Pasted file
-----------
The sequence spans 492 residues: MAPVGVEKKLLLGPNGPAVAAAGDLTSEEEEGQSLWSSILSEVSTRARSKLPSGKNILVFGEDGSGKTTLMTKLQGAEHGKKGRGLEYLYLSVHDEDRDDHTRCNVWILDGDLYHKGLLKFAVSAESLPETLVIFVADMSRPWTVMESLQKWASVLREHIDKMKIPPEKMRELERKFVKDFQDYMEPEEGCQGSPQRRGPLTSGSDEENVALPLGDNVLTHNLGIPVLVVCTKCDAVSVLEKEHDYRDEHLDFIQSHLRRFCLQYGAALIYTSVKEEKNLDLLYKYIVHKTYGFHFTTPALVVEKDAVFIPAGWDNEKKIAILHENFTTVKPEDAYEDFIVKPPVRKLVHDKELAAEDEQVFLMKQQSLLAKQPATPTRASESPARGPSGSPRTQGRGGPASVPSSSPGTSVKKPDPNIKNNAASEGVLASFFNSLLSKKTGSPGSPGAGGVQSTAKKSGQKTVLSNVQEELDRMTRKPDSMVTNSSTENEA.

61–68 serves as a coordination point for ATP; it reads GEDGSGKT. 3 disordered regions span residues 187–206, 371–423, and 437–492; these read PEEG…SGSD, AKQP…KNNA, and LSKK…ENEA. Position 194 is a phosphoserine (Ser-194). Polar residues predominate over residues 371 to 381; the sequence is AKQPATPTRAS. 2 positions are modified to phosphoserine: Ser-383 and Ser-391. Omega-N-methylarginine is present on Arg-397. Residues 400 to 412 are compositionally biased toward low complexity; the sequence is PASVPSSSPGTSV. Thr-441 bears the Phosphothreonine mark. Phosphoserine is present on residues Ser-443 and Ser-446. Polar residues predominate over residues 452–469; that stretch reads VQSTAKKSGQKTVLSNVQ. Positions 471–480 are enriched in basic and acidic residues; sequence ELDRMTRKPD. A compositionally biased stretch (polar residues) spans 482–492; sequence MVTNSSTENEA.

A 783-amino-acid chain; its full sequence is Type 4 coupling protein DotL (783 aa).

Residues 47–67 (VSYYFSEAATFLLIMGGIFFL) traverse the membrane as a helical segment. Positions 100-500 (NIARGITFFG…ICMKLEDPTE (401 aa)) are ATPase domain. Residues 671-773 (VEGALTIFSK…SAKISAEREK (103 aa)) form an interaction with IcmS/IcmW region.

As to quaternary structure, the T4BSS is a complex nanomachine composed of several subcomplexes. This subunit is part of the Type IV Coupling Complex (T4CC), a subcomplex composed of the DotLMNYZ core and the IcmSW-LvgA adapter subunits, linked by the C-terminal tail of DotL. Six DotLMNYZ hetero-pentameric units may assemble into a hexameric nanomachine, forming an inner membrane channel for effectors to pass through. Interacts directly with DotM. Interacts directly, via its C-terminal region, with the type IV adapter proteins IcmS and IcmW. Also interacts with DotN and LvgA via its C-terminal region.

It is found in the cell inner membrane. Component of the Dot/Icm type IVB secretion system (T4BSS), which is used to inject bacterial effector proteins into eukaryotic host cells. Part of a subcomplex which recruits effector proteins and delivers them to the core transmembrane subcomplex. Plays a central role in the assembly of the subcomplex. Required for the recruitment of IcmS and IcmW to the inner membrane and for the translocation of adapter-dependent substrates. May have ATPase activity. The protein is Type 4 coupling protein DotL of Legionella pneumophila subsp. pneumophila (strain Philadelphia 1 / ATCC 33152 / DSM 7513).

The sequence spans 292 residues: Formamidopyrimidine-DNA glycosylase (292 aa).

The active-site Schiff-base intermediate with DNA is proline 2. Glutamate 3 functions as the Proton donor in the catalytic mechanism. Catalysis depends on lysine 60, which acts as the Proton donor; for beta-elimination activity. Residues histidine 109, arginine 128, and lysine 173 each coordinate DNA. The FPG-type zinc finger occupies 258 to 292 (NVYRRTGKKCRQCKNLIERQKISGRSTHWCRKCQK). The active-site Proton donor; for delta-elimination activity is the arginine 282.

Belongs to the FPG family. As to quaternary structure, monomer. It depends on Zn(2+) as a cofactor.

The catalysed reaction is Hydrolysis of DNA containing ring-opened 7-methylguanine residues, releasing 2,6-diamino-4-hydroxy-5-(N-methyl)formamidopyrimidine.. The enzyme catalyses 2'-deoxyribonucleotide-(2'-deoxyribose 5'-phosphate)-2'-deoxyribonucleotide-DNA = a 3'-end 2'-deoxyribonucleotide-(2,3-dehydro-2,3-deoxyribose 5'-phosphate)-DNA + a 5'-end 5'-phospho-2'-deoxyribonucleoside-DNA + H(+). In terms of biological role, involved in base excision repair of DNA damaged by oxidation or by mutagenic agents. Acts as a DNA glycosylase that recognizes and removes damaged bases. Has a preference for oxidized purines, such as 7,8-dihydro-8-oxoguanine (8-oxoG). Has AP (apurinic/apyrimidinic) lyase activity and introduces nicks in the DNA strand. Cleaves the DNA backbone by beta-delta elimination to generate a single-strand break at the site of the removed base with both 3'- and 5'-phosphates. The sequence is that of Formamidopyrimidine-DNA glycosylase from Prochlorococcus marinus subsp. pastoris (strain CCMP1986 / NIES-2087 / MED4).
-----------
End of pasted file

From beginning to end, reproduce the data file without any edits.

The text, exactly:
The sequence spans 492 residues: MAPVGVEKKLLLGPNGPAVAAAGDLTSEEEEGQSLWSSILSEVSTRARSKLPSGKNILVFGEDGSGKTTLMTKLQGAEHGKKGRGLEYLYLSVHDEDRDDHTRCNVWILDGDLYHKGLLKFAVSAESLPETLVIFVADMSRPWTVMESLQKWASVLREHIDKMKIPPEKMRELERKFVKDFQDYMEPEEGCQGSPQRRGPLTSGSDEENVALPLGDNVLTHNLGIPVLVVCTKCDAVSVLEKEHDYRDEHLDFIQSHLRRFCLQYGAALIYTSVKEEKNLDLLYKYIVHKTYGFHFTTPALVVEKDAVFIPAGWDNEKKIAILHENFTTVKPEDAYEDFIVKPPVRKLVHDKELAAEDEQVFLMKQQSLLAKQPATPTRASESPARGPSGSPRTQGRGGPASVPSSSPGTSVKKPDPNIKNNAASEGVLASFFNSLLSKKTGSPGSPGAGGVQSTAKKSGQKTVLSNVQEELDRMTRKPDSMVTNSSTENEA.

61–68 serves as a coordination point for ATP; it reads GEDGSGKT. 3 disordered regions span residues 187–206, 371–423, and 437–492; these read PEEG…SGSD, AKQP…KNNA, and LSKK…ENEA. Position 194 is a phosphoserine (Ser-194). Polar residues predominate over residues 371 to 381; the sequence is AKQPATPTRAS. 2 positions are modified to phosphoserine: Ser-383 and Ser-391. Omega-N-methylarginine is present on Arg-397. Residues 400 to 412 are compositionally biased toward low complexity; the sequence is PASVPSSSPGTSV. Thr-441 bears the Phosphothreonine mark. Phosphoserine is present on residues Ser-443 and Ser-446. Polar residues predominate over residues 452–469; that stretch reads VQSTAKKSGQKTVLSNVQ. Positions 471–480 are enriched in basic and acidic residues; sequence ELDRMTRKPD. A compositionally biased stretch (polar residues) spans 482–492; sequence MVTNSSTENEA.

A 783-amino-acid chain; its full sequence is Type 4 coupling protein DotL (783 aa).

Residues 47–67 (VSYYFSEAATFLLIMGGIFFL) traverse the membrane as a helical segment. Positions 100-500 (NIARGITFFG…ICMKLEDPTE (401 aa)) are ATPase domain. Residues 671-773 (VEGALTIFSK…SAKISAEREK (103 aa)) form an interaction with IcmS/IcmW region.

As to quaternary structure, the T4BSS is a complex nanomachine composed of several subcomplexes. This subunit is part of the Type IV Coupling Complex (T4CC), a subcomplex composed of the DotLMNYZ core and the IcmSW-LvgA adapter subunits, linked by the C-terminal tail of DotL. Six DotLMNYZ hetero-pentameric units may assemble into a hexameric nanomachine, forming an inner membrane channel for effectors to pass through. Interacts directly with DotM. Interacts directly, via its C-terminal region, with the type IV adapter proteins IcmS and IcmW. Also interacts with DotN and LvgA via its C-terminal region.

It is found in the cell inner membrane. Component of the Dot/Icm type IVB secretion system (T4BSS), which is used to inject bacterial effector proteins into eukaryotic host cells. Part of a subcomplex which recruits effector proteins and delivers them to the core transmembrane subcomplex. Plays a central role in the assembly of the subcomplex. Required for the recruitment of IcmS and IcmW to the inner membrane and for the translocation of adapter-dependent substrates. May have ATPase activity. The protein is Type 4 coupling protein DotL of Legionella pneumophila subsp. pneumophila (strain Philadelphia 1 / ATCC 33152 / DSM 7513).

The sequence spans 292 residues: Formamidopyrimidine-DNA glycosylase (292 aa).

The active-site Schiff-base intermediate with DNA is proline 2. Glutamate 3 functions as the Proton donor in the catalytic mechanism. Catalysis depends on lysine 60, which acts as the Proton donor; for beta-elimination activity. Residues histidine 109, arginine 128, and lysine 173 each coordinate DNA. The FPG-type zinc finger occupies 258 to 292 (NVYRRTGKKCRQCKNLIERQKISGRSTHWCRKCQK). The active-site Proton donor; for delta-elimination activity is the arginine 282.

Belongs to the FPG family. As to quaternary structure, monomer. It depends on Zn(2+) as a cofactor.

The catalysed reaction is Hydrolysis of DNA containing ring-opened 7-methylguanine residues, releasing 2,6-diamino-4-hydroxy-5-(N-methyl)formamidopyrimidine.. The enzyme catalyses 2'-deoxyribonucleotide-(2'-deoxyribose 5'-phosphate)-2'-deoxyribonucleotide-DNA = a 3'-end 2'-deoxyribonucleotide-(2,3-dehydro-2,3-deoxyribose 5'-phosphate)-DNA + a 5'-end 5'-phospho-2'-deoxyribonucleoside-DNA + H(+). In terms of biological role, involved in base excision repair of DNA damaged by oxidation or by mutagenic agents. Acts as a DNA glycosylase that recognizes and removes damaged bases. Has a preference for oxidized purines, such as 7,8-dihydro-8-oxoguanine (8-oxoG). Has AP (apurinic/apyrimidinic) lyase activity and introduces nicks in the DNA strand. Cleaves the DNA backbone by beta-delta elimination to generate a single-strand break at the site of the removed base with both 3'- and 5'-phosphates. The sequence is that of Formamidopyrimidine-DNA glycosylase from Prochlorococcus marinus subsp. pastoris (strain CCMP1986 / NIES-2087 / MED4).